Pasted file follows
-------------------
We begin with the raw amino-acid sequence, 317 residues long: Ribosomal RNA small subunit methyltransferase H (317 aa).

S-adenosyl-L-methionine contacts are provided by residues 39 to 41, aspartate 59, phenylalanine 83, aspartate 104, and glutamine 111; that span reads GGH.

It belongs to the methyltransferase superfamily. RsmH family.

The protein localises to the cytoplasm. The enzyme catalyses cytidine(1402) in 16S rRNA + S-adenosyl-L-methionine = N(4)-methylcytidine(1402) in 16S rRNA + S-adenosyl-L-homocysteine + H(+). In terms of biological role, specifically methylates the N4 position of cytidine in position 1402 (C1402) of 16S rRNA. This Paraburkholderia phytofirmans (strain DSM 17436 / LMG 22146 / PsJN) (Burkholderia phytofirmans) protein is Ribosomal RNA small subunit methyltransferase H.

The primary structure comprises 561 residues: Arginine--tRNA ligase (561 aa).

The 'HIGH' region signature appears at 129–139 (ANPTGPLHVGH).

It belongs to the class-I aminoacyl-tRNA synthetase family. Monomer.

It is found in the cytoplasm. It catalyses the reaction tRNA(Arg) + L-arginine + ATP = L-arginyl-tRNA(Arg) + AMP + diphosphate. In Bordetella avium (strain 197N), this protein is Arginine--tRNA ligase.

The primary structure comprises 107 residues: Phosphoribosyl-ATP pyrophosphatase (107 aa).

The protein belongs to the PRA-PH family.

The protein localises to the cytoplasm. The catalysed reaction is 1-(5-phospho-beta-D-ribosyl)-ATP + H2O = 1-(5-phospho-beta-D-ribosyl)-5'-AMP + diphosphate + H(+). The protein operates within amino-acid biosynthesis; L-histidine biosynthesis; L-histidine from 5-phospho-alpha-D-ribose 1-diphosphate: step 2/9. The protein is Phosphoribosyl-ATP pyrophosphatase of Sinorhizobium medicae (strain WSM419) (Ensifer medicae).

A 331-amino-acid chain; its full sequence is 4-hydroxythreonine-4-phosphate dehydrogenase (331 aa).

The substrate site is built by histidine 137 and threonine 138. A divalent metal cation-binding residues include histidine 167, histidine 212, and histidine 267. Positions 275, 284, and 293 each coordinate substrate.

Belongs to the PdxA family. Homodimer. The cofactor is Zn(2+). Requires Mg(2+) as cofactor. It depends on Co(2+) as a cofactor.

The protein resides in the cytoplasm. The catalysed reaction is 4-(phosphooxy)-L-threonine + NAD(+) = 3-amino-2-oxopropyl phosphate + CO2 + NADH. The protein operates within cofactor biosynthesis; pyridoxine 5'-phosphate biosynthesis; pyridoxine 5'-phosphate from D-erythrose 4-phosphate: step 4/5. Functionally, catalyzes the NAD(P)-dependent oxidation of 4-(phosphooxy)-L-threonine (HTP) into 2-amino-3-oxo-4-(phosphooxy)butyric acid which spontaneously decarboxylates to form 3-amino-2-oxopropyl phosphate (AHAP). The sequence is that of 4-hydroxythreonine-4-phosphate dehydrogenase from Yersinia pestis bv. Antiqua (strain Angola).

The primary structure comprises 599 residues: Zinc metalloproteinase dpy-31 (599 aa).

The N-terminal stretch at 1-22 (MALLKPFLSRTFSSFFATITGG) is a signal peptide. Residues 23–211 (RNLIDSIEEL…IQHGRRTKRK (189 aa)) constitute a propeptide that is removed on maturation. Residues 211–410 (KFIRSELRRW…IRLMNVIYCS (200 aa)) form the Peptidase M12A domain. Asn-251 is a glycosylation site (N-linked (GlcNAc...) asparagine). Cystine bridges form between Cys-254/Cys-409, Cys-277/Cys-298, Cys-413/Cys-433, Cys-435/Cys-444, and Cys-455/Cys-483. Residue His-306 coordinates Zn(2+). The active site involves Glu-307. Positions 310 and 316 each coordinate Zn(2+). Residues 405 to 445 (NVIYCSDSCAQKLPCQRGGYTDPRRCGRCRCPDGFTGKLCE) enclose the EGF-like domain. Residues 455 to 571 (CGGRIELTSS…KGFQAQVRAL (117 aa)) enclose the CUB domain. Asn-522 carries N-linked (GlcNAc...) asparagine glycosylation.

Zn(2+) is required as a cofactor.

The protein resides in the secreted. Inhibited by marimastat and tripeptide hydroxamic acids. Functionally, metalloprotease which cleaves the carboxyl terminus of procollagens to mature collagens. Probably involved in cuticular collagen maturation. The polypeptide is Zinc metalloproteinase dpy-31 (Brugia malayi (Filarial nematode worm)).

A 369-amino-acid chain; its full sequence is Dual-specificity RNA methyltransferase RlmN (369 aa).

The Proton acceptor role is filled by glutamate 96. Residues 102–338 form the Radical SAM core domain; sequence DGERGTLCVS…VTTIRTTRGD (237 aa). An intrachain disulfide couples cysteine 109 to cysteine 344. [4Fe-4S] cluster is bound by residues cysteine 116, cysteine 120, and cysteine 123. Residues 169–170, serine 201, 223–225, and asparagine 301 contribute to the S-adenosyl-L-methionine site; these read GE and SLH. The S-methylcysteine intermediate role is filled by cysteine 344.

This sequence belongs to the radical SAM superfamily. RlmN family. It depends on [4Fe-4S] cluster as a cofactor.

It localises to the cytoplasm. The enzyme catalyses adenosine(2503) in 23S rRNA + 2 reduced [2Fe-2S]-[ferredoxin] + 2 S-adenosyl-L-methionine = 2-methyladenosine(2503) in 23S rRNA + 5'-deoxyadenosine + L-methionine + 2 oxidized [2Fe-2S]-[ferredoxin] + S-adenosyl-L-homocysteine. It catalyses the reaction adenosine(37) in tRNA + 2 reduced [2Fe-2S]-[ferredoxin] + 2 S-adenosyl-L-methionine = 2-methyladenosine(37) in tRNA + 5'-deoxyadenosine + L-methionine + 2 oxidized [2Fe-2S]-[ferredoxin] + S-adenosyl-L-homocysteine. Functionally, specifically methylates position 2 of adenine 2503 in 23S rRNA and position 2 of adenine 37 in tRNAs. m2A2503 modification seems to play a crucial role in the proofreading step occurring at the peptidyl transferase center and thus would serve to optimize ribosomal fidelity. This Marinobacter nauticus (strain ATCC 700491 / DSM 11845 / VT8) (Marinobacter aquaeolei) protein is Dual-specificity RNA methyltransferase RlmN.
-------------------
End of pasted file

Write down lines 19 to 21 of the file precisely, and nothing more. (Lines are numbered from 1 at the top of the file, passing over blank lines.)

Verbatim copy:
The protein resides in the secreted. Inhibited by marimastat and tripeptide hydroxamic acids. Functionally, metalloprotease which cleaves the carboxyl terminus of procollagens to mature collagens. Probably involved in cuticular collagen maturation. The polypeptide is Zinc metalloproteinase dpy-31 (Brugia malayi (Filarial nematode worm)).

A 369-amino-acid chain; its full sequence is Dual-specificity RNA methyltransferase RlmN (369 aa).

The Proton acceptor role is filled by glutamate 96. Residues 102–338 form the Radical SAM core domain; sequence DGERGTLCVS…VTTIRTTRGD (237 aa). An intrachain disulfide couples cysteine 109 to cysteine 344. [4Fe-4S] cluster is bound by residues cysteine 116, cysteine 120, and cysteine 123. Residues 169–170, serine 201, 223–225, and asparagine 301 contribute to the S-adenosyl-L-methionine site; these read GE and SLH. The S-methylcysteine intermediate role is filled by cysteine 344.